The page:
by Brian Sharp • Democrat & Chronicle, link to original post
Fixing up one abandoned railroad bridge for a new walkway over the Genesee River near the University of Rochester campus will cost $1 million. That work should begin next year.
Fixing up another bridge farther north could cost as much as $5 million, a draft feasibility report shows. “Our approach at this point is probably, ‘let’s just stabilize it,'” city engineer James McIntosh said of the least expensive, $125,000 option presented in the report. “It gives us 10 years to find funding … and it’s cheaper than demolishing it.”
The two bridges are part of an ever-expanding city trails network. Construction on a new trail section between Seneca Park and the High Falls district should begin this fall, running along old rail line and crossing West Ridge Road on another old railroad bridge.
And the city estimates spending $120,000, largely on signs, to forge a connection from Lower Falls to the Genesee Riverway trail head at Court Street.
City Council last month authorized design and construction to convert the old Erie-Lackawanna railroad bridge south of Ford Street to a pedestrian bridge, linking the Plymouth-Exchange neighborhood to UR. Construction should be completed by November 2011.
The other, potentially more expensive bridge project involves a 130-year-old trestle near Smith Street. If restored, officials say the 700-foot span would be a stunning addition to the city trail system on par with the Pont du Rennes pedestrian bridge at High Falls.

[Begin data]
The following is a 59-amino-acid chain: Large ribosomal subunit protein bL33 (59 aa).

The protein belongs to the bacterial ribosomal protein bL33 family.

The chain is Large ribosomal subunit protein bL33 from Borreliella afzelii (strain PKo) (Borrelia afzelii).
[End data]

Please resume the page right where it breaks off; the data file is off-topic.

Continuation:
The bridge came to the city as part of a $1 million-plus land deal in 2005. The land, nearly 20 acres of abandoned rail line, stretches from Charlotte to High Falls, and a significant portion is the El Camino trail work to get under way later this year.
Last November, city-contracted engineers and technicians inspected the bridge as part of a $135,000 project that resulted in the draft feasibility report.
The report presents three options for reuse as a pedestrian and bicycle crossing. Options begin with a basic $3.5 million concept, a somewhat nicer $4 million model and, then, the $5 million alternative that officials liken to the High Line in New York City. Tearing down the bridge would cost $500,000, the report states. “We have other ways across the river,” McIntosh said. “So, from that standpoint, it’s not a high priority (to fix up the bridge). It’s probably in the category of nice to have, rather than need to have. But more connections can open more opportunities.”
The bridge would be another link in the Genesee Riverway Trail, and connect into the planned El Camino-Butterhole-Seneca Park Trail. The new trail section, part of the latter network, should be completed in the spring, said JoAnn Beck, the city’s senior landscape architect. That work is being paid for with a $2 million federal grant, $150,000 from Eastman Kodak Co. and $50,000 in city funds.
Scott Page owns Full Moon Vista Bike & Sport and is executive director of the Tour de New York, a five-day professional cycling stage race in and around Rochester. He also routinely leads city rides — in the winter months.
“The (trail) network we have so far is pretty amazing,” Page said. “I think we have done a good job of making some really nice trails and canal paths. Where we haven’t done so well is we haven’t connected them very well, and we haven’t promoted them very well.”
A study is under way to develop a bicycle master plan, identifying potential trail extensions and on-street bike lanes to create a citywide network.
Another study is planned to map a trail extension from the Genesee Riverway Trail, running parallel to Ridge Road out to Greece.